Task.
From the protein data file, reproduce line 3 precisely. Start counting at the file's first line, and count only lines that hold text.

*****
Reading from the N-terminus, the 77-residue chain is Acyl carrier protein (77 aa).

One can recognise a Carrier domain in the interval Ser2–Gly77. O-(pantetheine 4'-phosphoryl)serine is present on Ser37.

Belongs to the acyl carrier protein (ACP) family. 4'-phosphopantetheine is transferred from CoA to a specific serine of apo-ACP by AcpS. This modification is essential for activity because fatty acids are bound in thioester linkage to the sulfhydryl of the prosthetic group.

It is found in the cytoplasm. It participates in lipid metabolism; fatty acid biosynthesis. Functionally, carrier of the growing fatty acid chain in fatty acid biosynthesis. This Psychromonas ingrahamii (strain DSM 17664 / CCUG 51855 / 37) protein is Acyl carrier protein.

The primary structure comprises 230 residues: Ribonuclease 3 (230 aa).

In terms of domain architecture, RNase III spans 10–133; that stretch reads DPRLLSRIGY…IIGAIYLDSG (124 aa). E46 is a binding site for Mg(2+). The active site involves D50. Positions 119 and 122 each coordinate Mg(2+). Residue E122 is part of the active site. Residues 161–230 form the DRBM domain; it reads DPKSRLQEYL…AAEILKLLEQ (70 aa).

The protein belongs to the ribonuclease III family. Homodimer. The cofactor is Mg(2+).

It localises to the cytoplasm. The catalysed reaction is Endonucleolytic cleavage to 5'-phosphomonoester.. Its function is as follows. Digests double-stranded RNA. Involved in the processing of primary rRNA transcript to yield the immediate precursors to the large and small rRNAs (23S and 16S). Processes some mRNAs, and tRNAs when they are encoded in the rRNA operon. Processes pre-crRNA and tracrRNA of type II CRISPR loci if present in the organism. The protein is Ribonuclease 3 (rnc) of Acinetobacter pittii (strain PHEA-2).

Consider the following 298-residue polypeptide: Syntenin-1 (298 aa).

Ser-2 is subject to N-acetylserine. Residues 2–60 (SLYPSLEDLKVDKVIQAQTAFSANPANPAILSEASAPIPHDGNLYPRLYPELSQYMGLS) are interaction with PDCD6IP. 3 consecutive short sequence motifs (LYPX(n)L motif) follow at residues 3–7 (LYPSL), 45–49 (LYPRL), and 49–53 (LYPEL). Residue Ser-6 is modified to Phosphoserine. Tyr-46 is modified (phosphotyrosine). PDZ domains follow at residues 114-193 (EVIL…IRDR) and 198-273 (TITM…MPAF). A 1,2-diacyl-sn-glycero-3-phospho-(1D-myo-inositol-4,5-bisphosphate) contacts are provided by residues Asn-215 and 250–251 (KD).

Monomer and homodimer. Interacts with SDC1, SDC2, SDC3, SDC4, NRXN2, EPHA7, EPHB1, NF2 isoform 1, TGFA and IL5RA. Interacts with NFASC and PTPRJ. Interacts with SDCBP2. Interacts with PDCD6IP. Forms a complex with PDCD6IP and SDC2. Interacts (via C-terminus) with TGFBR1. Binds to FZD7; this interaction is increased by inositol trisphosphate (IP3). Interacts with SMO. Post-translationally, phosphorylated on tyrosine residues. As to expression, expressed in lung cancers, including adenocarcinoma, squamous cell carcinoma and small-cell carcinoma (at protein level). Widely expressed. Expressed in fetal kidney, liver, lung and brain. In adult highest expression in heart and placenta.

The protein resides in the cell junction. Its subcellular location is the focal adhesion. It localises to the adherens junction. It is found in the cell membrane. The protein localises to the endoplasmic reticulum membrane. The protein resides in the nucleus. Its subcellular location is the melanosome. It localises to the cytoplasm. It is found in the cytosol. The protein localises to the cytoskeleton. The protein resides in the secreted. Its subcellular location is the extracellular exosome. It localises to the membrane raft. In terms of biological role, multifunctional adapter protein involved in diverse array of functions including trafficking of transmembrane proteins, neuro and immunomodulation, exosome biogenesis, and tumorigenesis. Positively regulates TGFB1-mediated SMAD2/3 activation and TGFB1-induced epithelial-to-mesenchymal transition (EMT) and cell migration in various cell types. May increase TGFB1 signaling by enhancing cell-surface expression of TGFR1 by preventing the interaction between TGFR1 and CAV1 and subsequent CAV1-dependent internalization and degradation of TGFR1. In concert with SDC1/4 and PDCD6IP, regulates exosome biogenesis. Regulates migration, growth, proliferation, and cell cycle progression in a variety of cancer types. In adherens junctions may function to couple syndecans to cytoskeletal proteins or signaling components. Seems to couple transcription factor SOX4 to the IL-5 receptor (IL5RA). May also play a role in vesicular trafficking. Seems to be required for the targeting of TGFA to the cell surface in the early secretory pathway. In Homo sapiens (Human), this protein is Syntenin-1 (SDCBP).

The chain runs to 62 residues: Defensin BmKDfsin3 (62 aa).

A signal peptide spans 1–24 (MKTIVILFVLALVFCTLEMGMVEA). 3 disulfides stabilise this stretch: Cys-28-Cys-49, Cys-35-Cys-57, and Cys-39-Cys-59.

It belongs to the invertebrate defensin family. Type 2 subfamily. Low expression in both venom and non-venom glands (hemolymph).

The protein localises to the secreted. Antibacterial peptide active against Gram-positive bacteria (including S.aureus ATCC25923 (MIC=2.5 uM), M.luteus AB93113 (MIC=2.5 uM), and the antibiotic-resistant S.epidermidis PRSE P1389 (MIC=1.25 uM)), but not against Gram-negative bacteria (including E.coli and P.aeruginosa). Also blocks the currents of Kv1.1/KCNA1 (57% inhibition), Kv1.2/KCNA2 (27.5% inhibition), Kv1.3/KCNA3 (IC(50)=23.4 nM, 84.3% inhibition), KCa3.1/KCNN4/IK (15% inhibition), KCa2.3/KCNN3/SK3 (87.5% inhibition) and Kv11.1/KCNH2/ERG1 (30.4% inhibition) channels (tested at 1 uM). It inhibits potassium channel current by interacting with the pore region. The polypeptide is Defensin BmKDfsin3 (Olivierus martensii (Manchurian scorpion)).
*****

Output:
Belongs to the acyl carrier protein (ACP) family. 4'-phosphopantetheine is transferred from CoA to a specific serine of apo-ACP by AcpS. This modification is essential for activity because fatty acids are bound in thioester linkage to the sulfhydryl of the prosthetic group.